Music that shows my age: Talking Heads, "'77" and "More Songs About Buildings and Food" by jgn on Thursday, June 12, 2008 in Listening

At work my younger colleagues put on the tunes, and it has been great -- I'm hearing a lot of new stuff. Still, there have recently been a few things I've wanted to listen to again that I once had on vinyl and that really show my age. Two of those are "Talking Heads: 77" and "More Songs About Buildings and Food." So I recently got them as a Father's Day gift to myself . . . It's hard to over-estimate the impact these albums had on me. I encountered "More Songs About Buildings and Food" first. One summer when I was doing research at the college science center, I was also babysitting Harriett's record collection, and they were a group I had heard a lot about but hadn't heard. I listened to it all summer. The cover was just amazing, a mosaic made of of SX-70 instant photos. The songs were great, and I know enough about soul and R&B to know that their version of "Take Me to the River" was something special.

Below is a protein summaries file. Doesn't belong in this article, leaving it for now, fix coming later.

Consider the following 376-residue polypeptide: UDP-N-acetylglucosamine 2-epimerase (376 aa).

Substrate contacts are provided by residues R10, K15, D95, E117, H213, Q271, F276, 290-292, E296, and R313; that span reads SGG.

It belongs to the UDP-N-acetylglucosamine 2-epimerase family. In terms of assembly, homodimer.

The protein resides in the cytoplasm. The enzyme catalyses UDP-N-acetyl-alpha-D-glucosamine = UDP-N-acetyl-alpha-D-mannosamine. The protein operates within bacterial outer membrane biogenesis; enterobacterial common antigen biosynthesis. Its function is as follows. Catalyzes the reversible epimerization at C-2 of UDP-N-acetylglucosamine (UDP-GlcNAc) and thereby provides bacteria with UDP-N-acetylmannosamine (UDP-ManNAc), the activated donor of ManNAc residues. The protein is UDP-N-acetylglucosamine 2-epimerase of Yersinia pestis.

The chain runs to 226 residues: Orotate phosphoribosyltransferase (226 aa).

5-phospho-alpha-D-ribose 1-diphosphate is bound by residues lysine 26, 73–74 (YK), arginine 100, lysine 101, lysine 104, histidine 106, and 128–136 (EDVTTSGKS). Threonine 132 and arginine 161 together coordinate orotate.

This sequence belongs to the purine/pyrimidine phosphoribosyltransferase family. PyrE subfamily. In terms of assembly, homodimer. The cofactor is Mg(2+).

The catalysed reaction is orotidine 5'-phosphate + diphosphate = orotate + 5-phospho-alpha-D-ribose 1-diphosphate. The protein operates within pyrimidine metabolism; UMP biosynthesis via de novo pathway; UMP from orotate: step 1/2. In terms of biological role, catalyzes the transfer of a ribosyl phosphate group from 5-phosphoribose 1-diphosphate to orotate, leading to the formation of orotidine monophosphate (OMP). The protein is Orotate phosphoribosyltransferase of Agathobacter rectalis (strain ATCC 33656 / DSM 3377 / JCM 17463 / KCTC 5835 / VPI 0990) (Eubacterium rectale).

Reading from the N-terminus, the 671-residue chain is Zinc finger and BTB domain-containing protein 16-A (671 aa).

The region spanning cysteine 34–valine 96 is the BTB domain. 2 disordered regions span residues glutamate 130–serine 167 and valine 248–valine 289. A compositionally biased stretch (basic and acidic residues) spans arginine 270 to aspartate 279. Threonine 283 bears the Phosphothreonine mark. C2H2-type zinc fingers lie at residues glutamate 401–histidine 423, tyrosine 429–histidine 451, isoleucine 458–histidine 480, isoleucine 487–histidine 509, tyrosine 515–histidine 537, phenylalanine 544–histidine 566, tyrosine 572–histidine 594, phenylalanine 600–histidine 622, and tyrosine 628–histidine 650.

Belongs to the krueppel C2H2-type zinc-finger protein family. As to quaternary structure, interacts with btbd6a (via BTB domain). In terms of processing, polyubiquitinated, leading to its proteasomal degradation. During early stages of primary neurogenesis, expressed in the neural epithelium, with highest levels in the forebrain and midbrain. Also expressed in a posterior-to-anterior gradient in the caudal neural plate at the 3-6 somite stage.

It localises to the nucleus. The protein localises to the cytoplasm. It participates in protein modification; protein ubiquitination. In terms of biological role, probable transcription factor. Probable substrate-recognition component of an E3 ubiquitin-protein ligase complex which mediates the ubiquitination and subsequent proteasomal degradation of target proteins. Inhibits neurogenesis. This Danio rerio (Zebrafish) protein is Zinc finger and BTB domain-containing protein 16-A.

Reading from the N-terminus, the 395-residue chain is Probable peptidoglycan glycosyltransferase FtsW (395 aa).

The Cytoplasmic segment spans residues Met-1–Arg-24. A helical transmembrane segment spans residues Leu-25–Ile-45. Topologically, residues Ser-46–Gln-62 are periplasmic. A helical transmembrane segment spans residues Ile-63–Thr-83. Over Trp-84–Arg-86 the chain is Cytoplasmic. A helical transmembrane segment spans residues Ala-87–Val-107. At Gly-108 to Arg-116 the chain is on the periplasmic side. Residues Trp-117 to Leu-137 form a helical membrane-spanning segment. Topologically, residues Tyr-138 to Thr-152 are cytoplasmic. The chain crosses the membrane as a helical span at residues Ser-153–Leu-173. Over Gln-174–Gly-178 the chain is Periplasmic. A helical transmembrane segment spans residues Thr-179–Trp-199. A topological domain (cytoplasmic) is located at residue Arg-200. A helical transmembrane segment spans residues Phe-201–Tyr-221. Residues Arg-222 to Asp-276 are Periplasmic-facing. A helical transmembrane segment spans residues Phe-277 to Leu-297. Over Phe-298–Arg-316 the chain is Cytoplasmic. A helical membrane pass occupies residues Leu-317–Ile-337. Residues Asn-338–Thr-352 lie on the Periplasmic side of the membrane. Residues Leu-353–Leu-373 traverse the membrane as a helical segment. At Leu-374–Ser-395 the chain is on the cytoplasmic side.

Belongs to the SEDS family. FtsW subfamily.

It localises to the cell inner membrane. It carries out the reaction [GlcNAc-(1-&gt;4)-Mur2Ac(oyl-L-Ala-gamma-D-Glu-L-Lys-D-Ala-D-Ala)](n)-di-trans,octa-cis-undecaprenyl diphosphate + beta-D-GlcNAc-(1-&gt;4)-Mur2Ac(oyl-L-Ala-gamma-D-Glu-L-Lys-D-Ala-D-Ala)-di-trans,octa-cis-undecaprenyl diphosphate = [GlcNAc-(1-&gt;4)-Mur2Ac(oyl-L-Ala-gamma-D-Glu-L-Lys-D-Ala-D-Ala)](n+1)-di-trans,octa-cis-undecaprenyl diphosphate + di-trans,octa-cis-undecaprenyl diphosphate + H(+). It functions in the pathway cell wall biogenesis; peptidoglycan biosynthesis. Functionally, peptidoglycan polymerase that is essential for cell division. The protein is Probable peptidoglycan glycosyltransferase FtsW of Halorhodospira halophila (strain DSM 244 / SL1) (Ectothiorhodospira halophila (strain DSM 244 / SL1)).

But it was the earlier "Talking Heads: 77" that really sold me. One reason was that the players were recognizably about my age (though preppier). And the sound was way stripped down, something I could imagine myself almost playing (if I could almost play the guitar . . .). They weren't smiling. They had just a hint of wry grins. And Tina Weymouth looked like a boy.


And what were those lyrics about? Art school. Living in New York. Worrying about air travel over the boondocks. Consoling (ironically) the listener about the government:

I see the states, across this big nation I see the laws made in Washington, D.C. I think of the ones I consider my favorites I think of the people that are working for me

Some civil servants are just like my loved ones They work so hard and they try to be strong I'm a lucky guy to live in my building They own the buildings to help them along

Back in that era, I listened some to the albums after these, but it had become big rock and now I don't feel much of a beckoning to revisit them.

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